As Musc warms up on my skins (and longevity is great- hours and hours), it starts to smell like musc-bottle3the inside of a branch of LUSH. This is a divisive smell- people either hate it or love it.  I can’t get enough. I sniff everything in there. Molinard Musc, in fact, starts to smell like a more incense-heavy version of LUSH Karma in the end, which is fine by me.

The actual musk by the way, is in there somewhere, but it is by no means dominant. You’ll be too busy enjoying the vanilla-y coumarin and nutty, woody accord of hazelnut and sandalwood to notice that the musk has a cameo rather than a starring role.

My bottle is on loan from dear chum Lisa Wordbird. They make this is in a more modern bottle now, and I’ve yet to find anyone saying that the formula is different, so it looks like the packaging doesn’t matter too much. For personal preference, I like the old heavy glass dressing table ones ( see top).

Stockists

You can buy Molinard Musc from allbeauty.com and Amazon UK, as well as beautyspin.co.uk

La Perla Original Eau de Parfum: A Classic Beauty

 

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It’s Autumn now, although it’s hard to tell. How do you define it? A run of ten days without sunshine? That’s summer, isn’t it? All I know is that I haven’t worn sandals for over two months now so I reckon it’s safe to say it’s Autumn.

The light colognes and airy florals are going to to sit at the back for a bit whilst I bring out the ambers, patchoulis and chypres. or in the case of La Perla, all three in one bottle.la-perla-ad1

Luckily enough, my friend Lisa, beloved friend of the blog and of me, popped in recently with a bottle of this beauty. Now this wasn’t on my radar at all. I probably would never have tried it if it hadn’t been put in my hands for a little borrow and a sniff. I’m ever so glad we met though, because this stuff not only smells terrific, but is very good value indeed.

la-perla-perfume_02My first impression of La Perla was that it is a ladylike powdery chypre scent. It’s the kind of classic scent that was everywhere in the seventies, although it wasn’t launched until 1987. There’s no subtlety here, so it fits nicely into the category of 1980s Powerhouse too, with its “Gangway! Here I come!” sort of sillage- (Think Alexis Carrington).  Even the bottle has helmet hair and big shoulders. Having said that, this has an elegance that doesn’t normally go hand in hand with such a Look At Me scent, but elegant is certainly a word I would use.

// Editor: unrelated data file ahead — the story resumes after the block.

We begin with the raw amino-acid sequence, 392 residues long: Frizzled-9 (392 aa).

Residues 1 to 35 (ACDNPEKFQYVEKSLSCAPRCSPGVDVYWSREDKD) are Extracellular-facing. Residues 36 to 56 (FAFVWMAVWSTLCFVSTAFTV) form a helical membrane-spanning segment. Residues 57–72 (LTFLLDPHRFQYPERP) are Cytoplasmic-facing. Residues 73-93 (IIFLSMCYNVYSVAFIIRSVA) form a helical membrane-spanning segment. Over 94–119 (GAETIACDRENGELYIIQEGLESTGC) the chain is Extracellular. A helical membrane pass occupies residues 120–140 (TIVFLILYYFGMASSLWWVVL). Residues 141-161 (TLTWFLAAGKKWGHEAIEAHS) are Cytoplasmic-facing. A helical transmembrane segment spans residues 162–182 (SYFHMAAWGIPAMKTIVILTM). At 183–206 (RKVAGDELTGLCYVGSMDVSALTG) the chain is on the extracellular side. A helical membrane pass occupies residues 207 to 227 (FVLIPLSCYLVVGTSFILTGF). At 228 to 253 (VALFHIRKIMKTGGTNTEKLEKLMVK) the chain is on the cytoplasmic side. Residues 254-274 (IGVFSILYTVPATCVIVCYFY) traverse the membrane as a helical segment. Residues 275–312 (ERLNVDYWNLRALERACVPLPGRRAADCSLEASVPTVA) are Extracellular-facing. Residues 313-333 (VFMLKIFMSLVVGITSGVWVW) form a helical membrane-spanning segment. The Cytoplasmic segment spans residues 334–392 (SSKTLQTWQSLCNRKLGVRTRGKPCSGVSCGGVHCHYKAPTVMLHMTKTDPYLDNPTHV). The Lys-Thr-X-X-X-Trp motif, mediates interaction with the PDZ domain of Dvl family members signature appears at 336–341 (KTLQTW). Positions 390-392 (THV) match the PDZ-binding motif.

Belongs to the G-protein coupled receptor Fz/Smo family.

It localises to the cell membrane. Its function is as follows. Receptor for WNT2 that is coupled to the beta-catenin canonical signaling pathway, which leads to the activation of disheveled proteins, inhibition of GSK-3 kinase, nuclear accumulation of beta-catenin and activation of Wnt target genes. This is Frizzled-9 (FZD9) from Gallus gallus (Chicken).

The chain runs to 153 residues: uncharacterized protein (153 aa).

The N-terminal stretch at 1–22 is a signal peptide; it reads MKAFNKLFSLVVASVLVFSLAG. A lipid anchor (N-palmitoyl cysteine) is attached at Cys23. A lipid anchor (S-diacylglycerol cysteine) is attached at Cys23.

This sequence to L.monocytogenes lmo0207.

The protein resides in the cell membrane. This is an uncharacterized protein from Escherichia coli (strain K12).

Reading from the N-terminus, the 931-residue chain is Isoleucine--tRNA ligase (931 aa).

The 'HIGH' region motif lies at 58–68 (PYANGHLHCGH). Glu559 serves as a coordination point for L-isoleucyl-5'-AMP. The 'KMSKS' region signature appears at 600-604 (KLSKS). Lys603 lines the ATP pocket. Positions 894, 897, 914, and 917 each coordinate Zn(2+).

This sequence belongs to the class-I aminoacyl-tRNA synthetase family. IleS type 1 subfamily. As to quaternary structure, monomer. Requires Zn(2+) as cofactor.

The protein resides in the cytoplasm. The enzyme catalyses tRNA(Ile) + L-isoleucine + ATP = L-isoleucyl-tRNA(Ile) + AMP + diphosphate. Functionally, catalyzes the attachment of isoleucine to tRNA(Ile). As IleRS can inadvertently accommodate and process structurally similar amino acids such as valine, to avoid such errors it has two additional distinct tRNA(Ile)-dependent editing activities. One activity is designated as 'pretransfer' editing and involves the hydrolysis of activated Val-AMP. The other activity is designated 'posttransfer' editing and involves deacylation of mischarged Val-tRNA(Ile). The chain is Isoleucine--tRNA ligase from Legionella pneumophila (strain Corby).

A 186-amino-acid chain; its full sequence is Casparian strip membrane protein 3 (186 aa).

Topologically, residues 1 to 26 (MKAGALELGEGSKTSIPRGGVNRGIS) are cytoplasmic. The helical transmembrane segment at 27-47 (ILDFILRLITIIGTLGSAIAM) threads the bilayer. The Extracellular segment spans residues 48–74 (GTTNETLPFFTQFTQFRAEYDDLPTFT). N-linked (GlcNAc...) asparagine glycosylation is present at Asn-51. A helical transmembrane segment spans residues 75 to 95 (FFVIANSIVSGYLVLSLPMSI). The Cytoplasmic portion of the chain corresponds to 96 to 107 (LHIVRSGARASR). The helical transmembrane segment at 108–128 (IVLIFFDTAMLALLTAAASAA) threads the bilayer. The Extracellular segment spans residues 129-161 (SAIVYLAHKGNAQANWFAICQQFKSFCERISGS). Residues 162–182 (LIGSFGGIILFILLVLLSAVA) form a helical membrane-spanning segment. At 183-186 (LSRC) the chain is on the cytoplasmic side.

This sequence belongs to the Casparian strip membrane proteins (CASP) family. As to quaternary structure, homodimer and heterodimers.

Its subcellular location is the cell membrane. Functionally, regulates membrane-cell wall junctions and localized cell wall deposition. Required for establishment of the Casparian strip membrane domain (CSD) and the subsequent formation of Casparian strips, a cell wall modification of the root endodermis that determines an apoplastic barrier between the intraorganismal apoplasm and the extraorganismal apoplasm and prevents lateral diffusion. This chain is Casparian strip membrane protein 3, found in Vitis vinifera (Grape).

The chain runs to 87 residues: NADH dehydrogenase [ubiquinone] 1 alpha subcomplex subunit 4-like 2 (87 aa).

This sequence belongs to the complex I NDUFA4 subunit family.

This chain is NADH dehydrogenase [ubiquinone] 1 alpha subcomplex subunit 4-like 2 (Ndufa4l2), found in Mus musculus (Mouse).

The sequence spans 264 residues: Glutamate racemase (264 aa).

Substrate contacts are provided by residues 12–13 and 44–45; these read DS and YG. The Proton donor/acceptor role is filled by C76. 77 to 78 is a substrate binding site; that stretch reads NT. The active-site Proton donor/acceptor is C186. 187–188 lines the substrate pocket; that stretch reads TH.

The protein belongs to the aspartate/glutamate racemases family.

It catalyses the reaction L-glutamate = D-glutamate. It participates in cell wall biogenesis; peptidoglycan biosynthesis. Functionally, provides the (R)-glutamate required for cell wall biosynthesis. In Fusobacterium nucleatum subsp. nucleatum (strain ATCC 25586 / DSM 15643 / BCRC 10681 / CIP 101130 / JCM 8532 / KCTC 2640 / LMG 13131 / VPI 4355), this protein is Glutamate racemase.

My first impression was white soap. Very soapy, very aldehyde-y and with big piles of white talc. Sometimes that powderiness is the sign of a damn good chypre, and it counts for as much here. The oakmoss beds in straight away. Yes there’s a citrussy opening and some peppery carnation and ladylike rose, but the oakmoss shoves its way to the front and makes its presence felt. There is musty patchouli, aromatic sandalwood, feminine soapy musk and warm amber too. Interestingly, none of this happens in order. I didn’t get distinct top notes, a middle and a base. It went more like this: soapy chypre to musky to spicy- all within ten minutes. What I have on my skin now though, is a wonderfully powdery,  massive , gorgeous chypre. And it’s under twenty quid.

Douse yourself in La Perla,  then wear fake fur, red lipstick, and arch one eyebrow imperiously at everyone you meet. That’s what I want to do, anyway.

Stockists

La Perla is very good value indeedy- try allbeauty.com for prices that start at just £15.95 for 30ml of EDT (NB I haven’t tried the EDT but it would be a good starting point if you’re unsure about the LOUD SILLAGE). I was testing a 50ml bottle of EDP and the current price for an 80ml bottle of EDP is just £26. 

Art de Parfum: A Perfume House to Watch

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Recently I was sent a set of samples from those nice people at Art de Parfum. It’s a small British House, that currently just has five  fragrances. Wisely, they have started small, but what that they have done so far, they have done very well indeed. All scents are unisex and all are highly concentrated pure perfumes made with oils, so you’re getting quality and longevity right from the first drop.

Here’s a review of the four scents I received. Actually, I received Sensual Oud too, but I can’t currently locate it. As soon as I do, I will review it. In my defence, it was the summer holidays and with two primary aged kids around, I’m glad that one perfume sample was all I mislaid.  I still have my sanity.